This is probably hurting the North Korean special operations forces more than anything else. The troops are getting a close look at the corruption and contradictions in North Korea. The troops generally lived in closed bases and don't get out much.
But now that they do, they see a North Korea that is unpleasant, and not as swell as their commanders told them it was. It turns out those letters they were getting from home were not exaggerating how bad things were. And the trend has been down for so long, it's hard to assure the troops that there's any way up.
UN Chief Urges Fiji To Fully Respect Human Rights, Rule Of Law / Fiji Coup Regime Ruled Unlawful / Court Declares Fiji's Military Government Illegal
UN Chief Urges Fiji To Fully Respect Human Rights, Rule Of Law / Fiji Coup Regime Ruled Unlawful / Court Declares Fiji's Military Government Illegal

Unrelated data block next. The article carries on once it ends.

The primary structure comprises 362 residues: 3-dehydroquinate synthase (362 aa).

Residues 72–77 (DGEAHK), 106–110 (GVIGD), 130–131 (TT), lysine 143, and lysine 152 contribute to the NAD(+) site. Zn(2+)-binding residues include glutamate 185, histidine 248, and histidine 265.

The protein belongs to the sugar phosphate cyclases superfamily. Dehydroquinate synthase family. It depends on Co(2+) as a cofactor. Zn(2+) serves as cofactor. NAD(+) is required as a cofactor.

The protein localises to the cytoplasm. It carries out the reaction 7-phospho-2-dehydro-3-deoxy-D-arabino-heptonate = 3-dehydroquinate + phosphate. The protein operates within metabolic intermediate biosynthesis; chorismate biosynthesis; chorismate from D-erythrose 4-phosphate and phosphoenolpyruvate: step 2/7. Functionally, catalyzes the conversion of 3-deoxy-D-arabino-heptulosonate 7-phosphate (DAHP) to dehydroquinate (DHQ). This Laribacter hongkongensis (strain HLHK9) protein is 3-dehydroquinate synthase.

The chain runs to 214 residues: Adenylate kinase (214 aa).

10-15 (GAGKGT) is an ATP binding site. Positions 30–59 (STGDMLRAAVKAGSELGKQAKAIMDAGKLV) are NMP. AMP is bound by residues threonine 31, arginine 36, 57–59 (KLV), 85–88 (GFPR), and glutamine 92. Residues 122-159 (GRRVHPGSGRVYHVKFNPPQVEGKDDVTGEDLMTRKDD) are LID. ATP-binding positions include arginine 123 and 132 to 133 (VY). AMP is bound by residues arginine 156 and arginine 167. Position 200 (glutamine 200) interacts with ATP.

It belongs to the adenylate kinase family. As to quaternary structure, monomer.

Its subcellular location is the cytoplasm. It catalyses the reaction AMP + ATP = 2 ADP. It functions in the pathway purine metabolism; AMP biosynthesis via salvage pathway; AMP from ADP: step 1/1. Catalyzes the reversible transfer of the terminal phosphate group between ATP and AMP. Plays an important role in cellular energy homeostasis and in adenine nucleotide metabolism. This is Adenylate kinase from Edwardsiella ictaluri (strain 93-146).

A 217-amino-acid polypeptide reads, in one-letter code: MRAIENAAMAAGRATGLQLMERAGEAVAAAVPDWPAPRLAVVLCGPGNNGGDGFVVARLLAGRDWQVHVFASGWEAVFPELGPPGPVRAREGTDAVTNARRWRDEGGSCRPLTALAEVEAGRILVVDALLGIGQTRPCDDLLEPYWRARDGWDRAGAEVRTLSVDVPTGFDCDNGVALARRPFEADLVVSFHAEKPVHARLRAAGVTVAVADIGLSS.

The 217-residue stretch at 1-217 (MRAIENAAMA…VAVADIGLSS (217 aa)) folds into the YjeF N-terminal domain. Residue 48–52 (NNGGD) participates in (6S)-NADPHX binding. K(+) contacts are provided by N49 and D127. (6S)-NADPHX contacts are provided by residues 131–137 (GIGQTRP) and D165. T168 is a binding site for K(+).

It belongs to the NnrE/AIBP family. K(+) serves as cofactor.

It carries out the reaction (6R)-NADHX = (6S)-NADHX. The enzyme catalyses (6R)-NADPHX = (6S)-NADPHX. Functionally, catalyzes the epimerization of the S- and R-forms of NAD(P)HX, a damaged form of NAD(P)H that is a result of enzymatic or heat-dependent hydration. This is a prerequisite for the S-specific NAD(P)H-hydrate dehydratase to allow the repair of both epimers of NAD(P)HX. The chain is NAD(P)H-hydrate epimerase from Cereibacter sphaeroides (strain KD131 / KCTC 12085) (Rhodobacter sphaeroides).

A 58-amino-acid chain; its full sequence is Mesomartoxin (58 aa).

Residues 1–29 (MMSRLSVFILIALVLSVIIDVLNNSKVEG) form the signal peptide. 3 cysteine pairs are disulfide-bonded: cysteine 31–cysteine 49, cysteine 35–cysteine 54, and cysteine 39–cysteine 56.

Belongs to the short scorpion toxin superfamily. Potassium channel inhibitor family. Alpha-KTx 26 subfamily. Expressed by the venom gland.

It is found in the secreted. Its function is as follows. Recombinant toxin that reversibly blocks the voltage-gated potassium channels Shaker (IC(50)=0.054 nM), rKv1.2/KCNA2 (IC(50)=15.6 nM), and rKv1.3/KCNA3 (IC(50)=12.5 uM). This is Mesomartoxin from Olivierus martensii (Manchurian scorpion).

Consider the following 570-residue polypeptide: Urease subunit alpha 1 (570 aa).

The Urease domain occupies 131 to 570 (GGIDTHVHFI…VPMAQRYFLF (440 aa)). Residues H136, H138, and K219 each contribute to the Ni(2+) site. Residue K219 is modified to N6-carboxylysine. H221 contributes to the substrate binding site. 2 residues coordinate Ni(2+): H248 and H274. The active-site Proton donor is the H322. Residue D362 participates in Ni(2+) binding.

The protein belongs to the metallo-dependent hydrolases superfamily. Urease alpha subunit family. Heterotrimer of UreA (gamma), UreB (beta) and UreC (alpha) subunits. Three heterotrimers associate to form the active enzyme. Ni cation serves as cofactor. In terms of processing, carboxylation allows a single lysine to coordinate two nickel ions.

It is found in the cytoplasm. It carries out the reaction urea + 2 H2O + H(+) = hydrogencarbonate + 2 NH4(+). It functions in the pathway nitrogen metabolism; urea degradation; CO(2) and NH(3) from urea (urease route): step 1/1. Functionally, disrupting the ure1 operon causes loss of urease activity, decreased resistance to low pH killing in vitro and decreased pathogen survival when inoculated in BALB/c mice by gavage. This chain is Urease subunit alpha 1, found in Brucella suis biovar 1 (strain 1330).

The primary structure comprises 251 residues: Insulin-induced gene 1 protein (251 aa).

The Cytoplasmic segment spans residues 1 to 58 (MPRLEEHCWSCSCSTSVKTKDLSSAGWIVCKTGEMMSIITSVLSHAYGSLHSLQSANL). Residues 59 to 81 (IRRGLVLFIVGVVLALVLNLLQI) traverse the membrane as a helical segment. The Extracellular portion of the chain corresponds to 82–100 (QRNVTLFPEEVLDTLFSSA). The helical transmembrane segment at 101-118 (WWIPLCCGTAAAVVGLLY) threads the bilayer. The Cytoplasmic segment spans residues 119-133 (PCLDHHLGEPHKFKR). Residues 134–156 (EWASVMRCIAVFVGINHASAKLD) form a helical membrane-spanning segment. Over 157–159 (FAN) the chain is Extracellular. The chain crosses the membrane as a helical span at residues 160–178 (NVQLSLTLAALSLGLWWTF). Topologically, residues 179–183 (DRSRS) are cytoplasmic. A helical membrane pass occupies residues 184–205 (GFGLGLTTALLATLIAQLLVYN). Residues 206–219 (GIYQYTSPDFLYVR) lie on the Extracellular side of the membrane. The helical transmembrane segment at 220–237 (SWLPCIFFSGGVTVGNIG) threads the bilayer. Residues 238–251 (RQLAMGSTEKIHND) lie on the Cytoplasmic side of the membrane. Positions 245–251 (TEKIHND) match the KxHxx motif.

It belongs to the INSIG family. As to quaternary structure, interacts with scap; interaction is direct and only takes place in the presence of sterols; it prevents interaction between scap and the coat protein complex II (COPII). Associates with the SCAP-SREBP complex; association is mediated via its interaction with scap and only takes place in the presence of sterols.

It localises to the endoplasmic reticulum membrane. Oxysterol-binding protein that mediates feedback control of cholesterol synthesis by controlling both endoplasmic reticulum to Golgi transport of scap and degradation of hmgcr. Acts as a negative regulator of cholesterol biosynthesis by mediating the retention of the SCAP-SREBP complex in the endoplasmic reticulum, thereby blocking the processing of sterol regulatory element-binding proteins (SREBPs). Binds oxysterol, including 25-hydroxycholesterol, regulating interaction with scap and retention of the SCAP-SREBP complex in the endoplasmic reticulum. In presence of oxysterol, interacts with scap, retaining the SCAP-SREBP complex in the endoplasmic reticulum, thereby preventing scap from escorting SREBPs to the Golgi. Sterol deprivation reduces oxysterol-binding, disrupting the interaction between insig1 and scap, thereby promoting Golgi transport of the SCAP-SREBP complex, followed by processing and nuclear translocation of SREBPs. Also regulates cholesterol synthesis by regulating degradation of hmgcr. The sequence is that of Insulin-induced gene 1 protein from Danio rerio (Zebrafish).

(NSI News Source Info) UNITED NATIONS - April 10, 2009: UN Secretary-general Ban Ki-moon on Thursday appealed for calm and urged full respect for human rights, the rule of law and the judicial process after the Fiji Court of Appeal declared unlawful the removal of elected government and the appointment of interim-government. "The Secretary-general takes note of the ruling of the Fiji Court of Appeal ... and appeals for calm and urges full respect for human rights, the rule of law and the judicial process," said a statement issued here by Ban's spokesperson. The Fiji Court of Appeal declared on Thursday that the removal in December 2006 of the elected government was unlawful and the appointment of the interim-government unconstitutional. It has ruled it lawful for the president to appoint a caretaker prime minister to issue writs for general elections. The United Nations has also learned of the outcome of the meeting convened by Commodore Voreque Bainimarama on Thursday, which included a number of political parties, while excluding a number of major ones, and the position taken at that meeting with regard to the President's Political Dialogue Forum to be jointly mediated by the United Nations and the Commonwealth, the statement said. "The United Nations, in consultation with the Commonwealth, will be reviewing its role in mediating a national dialogue in light of these developments and the prior understanding that the dialogue must be broad-based, inclusive, time bound and without prejudice as to its outcome," it said.